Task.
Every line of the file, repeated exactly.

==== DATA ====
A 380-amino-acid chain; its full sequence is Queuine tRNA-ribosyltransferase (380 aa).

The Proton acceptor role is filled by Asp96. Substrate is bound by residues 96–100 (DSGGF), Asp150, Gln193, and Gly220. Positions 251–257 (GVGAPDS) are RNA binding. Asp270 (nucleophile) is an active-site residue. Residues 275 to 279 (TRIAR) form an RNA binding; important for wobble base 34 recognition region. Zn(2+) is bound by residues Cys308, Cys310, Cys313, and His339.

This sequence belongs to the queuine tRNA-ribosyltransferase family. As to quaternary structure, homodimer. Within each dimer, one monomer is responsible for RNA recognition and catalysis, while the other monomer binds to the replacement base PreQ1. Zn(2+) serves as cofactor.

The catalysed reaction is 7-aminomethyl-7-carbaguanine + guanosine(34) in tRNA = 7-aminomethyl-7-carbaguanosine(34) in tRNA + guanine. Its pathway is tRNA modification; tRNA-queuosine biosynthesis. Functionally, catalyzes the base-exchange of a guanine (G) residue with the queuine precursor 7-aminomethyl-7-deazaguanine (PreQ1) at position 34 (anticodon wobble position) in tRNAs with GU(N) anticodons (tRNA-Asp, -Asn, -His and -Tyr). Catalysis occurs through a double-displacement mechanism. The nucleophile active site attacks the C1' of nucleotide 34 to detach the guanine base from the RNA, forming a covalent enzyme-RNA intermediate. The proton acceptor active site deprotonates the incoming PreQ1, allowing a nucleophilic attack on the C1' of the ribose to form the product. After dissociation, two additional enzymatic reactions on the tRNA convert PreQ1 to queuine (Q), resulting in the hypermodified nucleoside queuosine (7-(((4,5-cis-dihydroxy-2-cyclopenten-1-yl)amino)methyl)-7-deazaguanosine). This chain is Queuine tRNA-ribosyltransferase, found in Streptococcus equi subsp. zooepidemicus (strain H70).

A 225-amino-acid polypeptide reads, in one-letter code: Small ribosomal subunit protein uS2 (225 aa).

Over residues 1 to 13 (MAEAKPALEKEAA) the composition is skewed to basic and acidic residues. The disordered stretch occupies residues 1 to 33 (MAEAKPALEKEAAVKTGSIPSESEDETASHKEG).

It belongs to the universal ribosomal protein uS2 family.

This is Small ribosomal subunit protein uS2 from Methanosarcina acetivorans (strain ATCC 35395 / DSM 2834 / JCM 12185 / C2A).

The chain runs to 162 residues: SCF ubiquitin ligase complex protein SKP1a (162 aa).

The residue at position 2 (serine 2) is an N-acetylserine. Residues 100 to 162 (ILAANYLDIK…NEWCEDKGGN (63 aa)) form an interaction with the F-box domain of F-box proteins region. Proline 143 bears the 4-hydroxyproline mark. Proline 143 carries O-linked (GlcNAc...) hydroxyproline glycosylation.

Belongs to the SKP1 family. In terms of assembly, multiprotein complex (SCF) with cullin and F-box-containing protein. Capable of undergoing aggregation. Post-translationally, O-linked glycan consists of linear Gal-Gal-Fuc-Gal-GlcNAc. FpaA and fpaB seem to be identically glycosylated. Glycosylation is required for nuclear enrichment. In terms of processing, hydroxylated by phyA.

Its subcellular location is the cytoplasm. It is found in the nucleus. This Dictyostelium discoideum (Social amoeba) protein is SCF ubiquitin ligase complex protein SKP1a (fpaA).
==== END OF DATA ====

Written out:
A 380-amino-acid chain; its full sequence is Queuine tRNA-ribosyltransferase (380 aa).

The Proton acceptor role is filled by Asp96. Substrate is bound by residues 96–100 (DSGGF), Asp150, Gln193, and Gly220. Positions 251–257 (GVGAPDS) are RNA binding. Asp270 (nucleophile) is an active-site residue. Residues 275 to 279 (TRIAR) form an RNA binding; important for wobble base 34 recognition region. Zn(2+) is bound by residues Cys308, Cys310, Cys313, and His339.

This sequence belongs to the queuine tRNA-ribosyltransferase family. As to quaternary structure, homodimer. Within each dimer, one monomer is responsible for RNA recognition and catalysis, while the other monomer binds to the replacement base PreQ1. Zn(2+) serves as cofactor.

The catalysed reaction is 7-aminomethyl-7-carbaguanine + guanosine(34) in tRNA = 7-aminomethyl-7-carbaguanosine(34) in tRNA + guanine. Its pathway is tRNA modification; tRNA-queuosine biosynthesis. Functionally, catalyzes the base-exchange of a guanine (G) residue with the queuine precursor 7-aminomethyl-7-deazaguanine (PreQ1) at position 34 (anticodon wobble position) in tRNAs with GU(N) anticodons (tRNA-Asp, -Asn, -His and -Tyr). Catalysis occurs through a double-displacement mechanism. The nucleophile active site attacks the C1' of nucleotide 34 to detach the guanine base from the RNA, forming a covalent enzyme-RNA intermediate. The proton acceptor active site deprotonates the incoming PreQ1, allowing a nucleophilic attack on the C1' of the ribose to form the product. After dissociation, two additional enzymatic reactions on the tRNA convert PreQ1 to queuine (Q), resulting in the hypermodified nucleoside queuosine (7-(((4,5-cis-dihydroxy-2-cyclopenten-1-yl)amino)methyl)-7-deazaguanosine). This chain is Queuine tRNA-ribosyltransferase, found in Streptococcus equi subsp. zooepidemicus (strain H70).

A 225-amino-acid polypeptide reads, in one-letter code: Small ribosomal subunit protein uS2 (225 aa).

Over residues 1 to 13 (MAEAKPALEKEAA) the composition is skewed to basic and acidic residues. The disordered stretch occupies residues 1 to 33 (MAEAKPALEKEAAVKTGSIPSESEDETASHKEG).

It belongs to the universal ribosomal protein uS2 family.

This is Small ribosomal subunit protein uS2 from Methanosarcina acetivorans (strain ATCC 35395 / DSM 2834 / JCM 12185 / C2A).

The chain runs to 162 residues: SCF ubiquitin ligase complex protein SKP1a (162 aa).

The residue at position 2 (serine 2) is an N-acetylserine. Residues 100 to 162 (ILAANYLDIK…NEWCEDKGGN (63 aa)) form an interaction with the F-box domain of F-box proteins region. Proline 143 bears the 4-hydroxyproline mark. Proline 143 carries O-linked (GlcNAc...) hydroxyproline glycosylation.

Belongs to the SKP1 family. In terms of assembly, multiprotein complex (SCF) with cullin and F-box-containing protein. Capable of undergoing aggregation. Post-translationally, O-linked glycan consists of linear Gal-Gal-Fuc-Gal-GlcNAc. FpaA and fpaB seem to be identically glycosylated. Glycosylation is required for nuclear enrichment. In terms of processing, hydroxylated by phyA.

Its subcellular location is the cytoplasm. It is found in the nucleus. This Dictyostelium discoideum (Social amoeba) protein is SCF ubiquitin ligase complex protein SKP1a (fpaA).